String Quartet No.5 in B flat, Op.92
Lady Macbeth of Mtsensk Adagio
The Golden Age Polka
String Quartet No.9 in E flat, Op.117
[Alexander Pavlovsky & Sergei Bresler (violins), Amihai Grosz (viola) & Kyril Zlotnikov (cello)]
Reviewed by: Douglas Cooksey
Reviewed: 25 February, 2006
Venue: Wigmore Hall, London
To complete the Wigmore Hall’s survey of Shostakovich’s 15 string quartets, which has been shared between the Aviv and Jerusalem ensembles, the latter begun with the large-scale No.5, from 1952. Contemporaneous with the Tenth Symphony it shares with that work a kinship in its obsessive use of the DSCH motif and having quasi-orchestral sonorities. The Jerusalem Quartet, three of whose members are of Russian origin, clearly shares a deep affinity for this music – and has recently recorded three Shostakovich quartets, including No.9, for Harmonia Mundi – and played at this recital with resonant power and a beautifully blended sound.
Perhaps No.5’s opening Allegro non troppo was more ‘allegro’ than ‘non troppo’, but there was no doubting the eloquence of Amihai Grosz’s propulsive viola, nor the commitment brought to the movement’s fraught climax which quotes from Galina Ustvolskaya’s Trio for Clarinet, Violin and Piano (1949) – she had been Shostakovich’s pupil and he proposed to her on two occasions and was rejected, which may help explain the mood of barely suppressed hysteria. Connected to the opening movement by a long-held high note on the violin, the Jerusalem caught all the bleached resignation of the slow movement and the mood of the ambivalent fade-out with which the piece ends – rather as if a veil were being gradually drawn over a particularly painful episode in the composer’s life.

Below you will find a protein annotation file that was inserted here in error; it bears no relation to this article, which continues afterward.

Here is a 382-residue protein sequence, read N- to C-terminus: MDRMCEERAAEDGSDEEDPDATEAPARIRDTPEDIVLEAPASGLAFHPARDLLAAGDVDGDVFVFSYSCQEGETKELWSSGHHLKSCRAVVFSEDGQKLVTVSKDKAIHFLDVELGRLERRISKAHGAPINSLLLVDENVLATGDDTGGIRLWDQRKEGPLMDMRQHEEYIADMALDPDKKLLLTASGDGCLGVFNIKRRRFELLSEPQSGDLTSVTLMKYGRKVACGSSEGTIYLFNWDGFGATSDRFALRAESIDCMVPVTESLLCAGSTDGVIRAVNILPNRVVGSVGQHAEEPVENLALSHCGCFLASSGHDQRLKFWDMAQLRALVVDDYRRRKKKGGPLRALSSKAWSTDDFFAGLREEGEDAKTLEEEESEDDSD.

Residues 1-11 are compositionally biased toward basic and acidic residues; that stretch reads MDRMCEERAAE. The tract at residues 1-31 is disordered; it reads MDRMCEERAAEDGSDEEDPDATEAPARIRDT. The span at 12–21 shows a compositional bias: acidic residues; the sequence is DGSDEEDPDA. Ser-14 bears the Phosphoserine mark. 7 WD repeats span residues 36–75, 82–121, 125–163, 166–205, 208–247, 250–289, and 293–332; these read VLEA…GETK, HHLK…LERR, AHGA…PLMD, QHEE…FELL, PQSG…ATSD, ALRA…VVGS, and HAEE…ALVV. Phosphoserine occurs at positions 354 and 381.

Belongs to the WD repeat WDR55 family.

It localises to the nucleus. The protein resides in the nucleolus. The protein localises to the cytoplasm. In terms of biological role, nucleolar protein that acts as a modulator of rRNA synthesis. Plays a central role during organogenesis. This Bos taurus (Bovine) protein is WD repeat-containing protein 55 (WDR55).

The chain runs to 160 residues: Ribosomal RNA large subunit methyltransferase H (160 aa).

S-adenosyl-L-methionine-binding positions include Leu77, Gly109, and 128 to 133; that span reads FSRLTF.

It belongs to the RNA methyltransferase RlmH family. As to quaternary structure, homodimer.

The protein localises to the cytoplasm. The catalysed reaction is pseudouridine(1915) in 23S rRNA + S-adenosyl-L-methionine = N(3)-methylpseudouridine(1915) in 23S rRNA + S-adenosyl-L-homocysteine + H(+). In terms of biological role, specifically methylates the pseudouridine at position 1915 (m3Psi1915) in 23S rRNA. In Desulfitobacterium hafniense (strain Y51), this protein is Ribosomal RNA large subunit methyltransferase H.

After so much angst, the haunting aria from “Lady Macbeth of Mtsensk” – played again as an encore – and the hilarious Polka from the ballet The Golden Age came as balm to the ear, the latter receiving a suitably deadpan performance.
The Ninth Quartet (1964), like its predecessor and the Eighth Symphony, is one of Shostakovich’s five-movement structures; two Adagios encased by three quicker movements played without a break. Quartet No.9 marked the end of an unproductive period for the composer when he was supposedly enjoying a new stability in his personal life. If so, it is hardly reflected in this deeply unsettling music.
After four relatively short movements including a manic klezmer Allegretto, the large-scale fugal finale comes like a bolt from the blue. An altogether tougher and more elusive nut than the Fifth Quartet, it received a high-octane reading but one which was ultimately less satisfying than that of the earlier work. One suspects that there are even darker recesses than were teased out by the Jerusalem or it may be that it is simply a more ambivalent work that defies a conclusive performance. However, to play this difficult work well is a real achievement and marked a distinguished conclusion to the Wigmore Hall’s Shostakovich cycle.